Asthma can be difficult to deal with at any age, but it can be especially challenging for young children trying to grasp how the diagnosis translates into daily life.
Nikita Virani, Co-Founder and CEO of LifeGuard Games, Inc., has risen to the challenge by creating the Wellapets app. “Wellapets focuses on teaching and motivating kids around the 3 educational objectives of correct asthma management, as described by our pediatrician advisor: 1) Correct inhaler technique and timing 2) Trigger avoidance and 3) Symptom recognition.”
Sounds great in concept, but why educate with a game? According to the Wellapets website, “In studies involving kids ages 6-11, studies have shown that educational games can help kids understand their health and treatment, feel confident about managing their health, and stay well. In these studies, kids more often took their medication when they were supposed to and had as many as 70% fewer flare-ups.”
My son was diagnosed with asthma almost ten years ago and is still battling it today. So rather than playing the game myself as an adult, I thought it might be more appropriate to have my ten-year-old review it since it is for his intended age group.
I looked on as he played and will admit that at first, I was not sure what to do. Sadly, I believe that is a personal issue more than an app issue. My son dove into the game and immediately understood what to do with the help of pop-up directions. I may or may not have dragged out the iPad after he went to bed so that I could do a little catching up.
In this app, the player helps his Wellapet (ours looked like a baby dragon) conquer his asthma by administering a virtual inhaler (great for inhaler demonstration), practices how to take care of their Wellapet (great for learning proper nutrition and other ways to care for the body), and learns how to create and use an asthma action plan. Each of these concepts are achieved through a series of mini-games.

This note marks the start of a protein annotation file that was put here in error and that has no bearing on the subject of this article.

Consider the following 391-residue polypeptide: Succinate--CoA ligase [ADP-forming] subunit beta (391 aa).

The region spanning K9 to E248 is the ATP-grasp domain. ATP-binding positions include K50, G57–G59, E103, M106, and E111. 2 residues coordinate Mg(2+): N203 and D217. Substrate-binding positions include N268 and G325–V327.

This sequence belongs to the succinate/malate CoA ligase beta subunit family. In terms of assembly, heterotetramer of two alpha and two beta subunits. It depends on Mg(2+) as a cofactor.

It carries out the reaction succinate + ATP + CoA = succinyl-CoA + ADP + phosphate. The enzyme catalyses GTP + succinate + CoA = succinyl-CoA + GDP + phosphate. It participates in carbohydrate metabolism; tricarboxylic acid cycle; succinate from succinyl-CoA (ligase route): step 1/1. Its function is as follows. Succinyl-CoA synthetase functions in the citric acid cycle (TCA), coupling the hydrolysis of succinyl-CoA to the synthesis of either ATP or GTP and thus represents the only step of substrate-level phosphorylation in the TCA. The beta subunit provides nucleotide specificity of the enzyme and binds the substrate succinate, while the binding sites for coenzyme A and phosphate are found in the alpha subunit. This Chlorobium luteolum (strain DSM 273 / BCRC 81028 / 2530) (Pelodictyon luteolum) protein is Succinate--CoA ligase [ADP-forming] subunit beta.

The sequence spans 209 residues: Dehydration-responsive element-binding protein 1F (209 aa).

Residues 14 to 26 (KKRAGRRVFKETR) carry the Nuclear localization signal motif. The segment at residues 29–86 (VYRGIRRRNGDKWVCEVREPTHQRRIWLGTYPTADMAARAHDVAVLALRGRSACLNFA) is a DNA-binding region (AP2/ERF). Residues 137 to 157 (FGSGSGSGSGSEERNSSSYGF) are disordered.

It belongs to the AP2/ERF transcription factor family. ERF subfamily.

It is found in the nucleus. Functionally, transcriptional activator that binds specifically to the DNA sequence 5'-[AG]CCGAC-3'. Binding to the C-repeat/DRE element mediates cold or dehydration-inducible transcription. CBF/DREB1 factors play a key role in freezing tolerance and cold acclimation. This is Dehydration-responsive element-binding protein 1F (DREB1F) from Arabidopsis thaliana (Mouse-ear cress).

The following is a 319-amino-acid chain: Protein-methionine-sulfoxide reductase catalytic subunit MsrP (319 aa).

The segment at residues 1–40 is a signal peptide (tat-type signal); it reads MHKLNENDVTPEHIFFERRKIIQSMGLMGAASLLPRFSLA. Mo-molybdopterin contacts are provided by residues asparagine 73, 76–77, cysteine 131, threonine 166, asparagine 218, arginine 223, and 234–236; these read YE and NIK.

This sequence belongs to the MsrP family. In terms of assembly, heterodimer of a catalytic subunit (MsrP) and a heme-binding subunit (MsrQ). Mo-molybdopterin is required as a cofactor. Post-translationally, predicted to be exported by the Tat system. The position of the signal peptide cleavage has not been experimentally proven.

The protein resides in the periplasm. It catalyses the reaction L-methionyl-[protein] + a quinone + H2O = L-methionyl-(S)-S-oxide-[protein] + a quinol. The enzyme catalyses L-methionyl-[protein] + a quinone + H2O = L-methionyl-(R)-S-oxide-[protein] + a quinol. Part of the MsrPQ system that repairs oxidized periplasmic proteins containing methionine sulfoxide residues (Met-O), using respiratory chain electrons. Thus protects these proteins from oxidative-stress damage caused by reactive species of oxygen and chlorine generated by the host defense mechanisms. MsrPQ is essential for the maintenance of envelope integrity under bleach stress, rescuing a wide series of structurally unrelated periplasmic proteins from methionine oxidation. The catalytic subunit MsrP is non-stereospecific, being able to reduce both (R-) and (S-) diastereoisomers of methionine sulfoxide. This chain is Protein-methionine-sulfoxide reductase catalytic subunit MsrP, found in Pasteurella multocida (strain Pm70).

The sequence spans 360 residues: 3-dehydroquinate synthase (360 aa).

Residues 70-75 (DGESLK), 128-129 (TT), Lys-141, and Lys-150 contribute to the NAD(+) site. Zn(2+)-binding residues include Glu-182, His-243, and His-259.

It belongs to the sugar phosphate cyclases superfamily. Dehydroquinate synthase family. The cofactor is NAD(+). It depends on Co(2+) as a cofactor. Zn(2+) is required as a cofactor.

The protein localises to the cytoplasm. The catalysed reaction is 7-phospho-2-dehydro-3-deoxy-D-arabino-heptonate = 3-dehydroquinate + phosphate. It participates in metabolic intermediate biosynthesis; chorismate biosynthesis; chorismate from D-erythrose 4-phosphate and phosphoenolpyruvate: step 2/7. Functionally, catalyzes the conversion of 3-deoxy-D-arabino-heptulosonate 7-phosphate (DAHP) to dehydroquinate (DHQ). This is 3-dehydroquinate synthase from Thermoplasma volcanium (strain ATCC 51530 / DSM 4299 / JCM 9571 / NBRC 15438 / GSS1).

According to Virani, “The app uses virtual pets to convey health concepts and engage kids and provide a relatable character that shares kids’ health conditions, thereby alleviating the stigma that many kids experience. Finally, Wellapets also incorporates a soft limit on screen time while still encouraging regular play, by only refreshing missions twice per day, corresponding to when kids should be taking their maintenance inhaler.”
I have to say, thinking back on the days when my son was younger, I think the concept of timing missions so that they coincide with treatments is pure genius. If a young child is going to have to do his inhaler, maybe he can help give his Wellapet the inhaler at the same time.
Although currently, Wellapets features the asthma app only, in subsequent releases, it will feature apps for food allergy, as well as other conditions. Existing apps will be updated with fresh new content to help keep children engaged.
Bottom Line: I absolutely recommend this game for children who have asthma! It is a positive way to reinforce the ABCs of asthma treatment in a fun, non-threatening way. As a parent, I wish I’d had access to something like this when my son was diagnosed because it can be just as informative and educational for parents new to asthma as it can be for children.
Thank you, Nikita Virani and LifeGuard Games, Inc., for making it fun for parents and children to learn how to manage asthma. I can’t wait to see the food allergy app!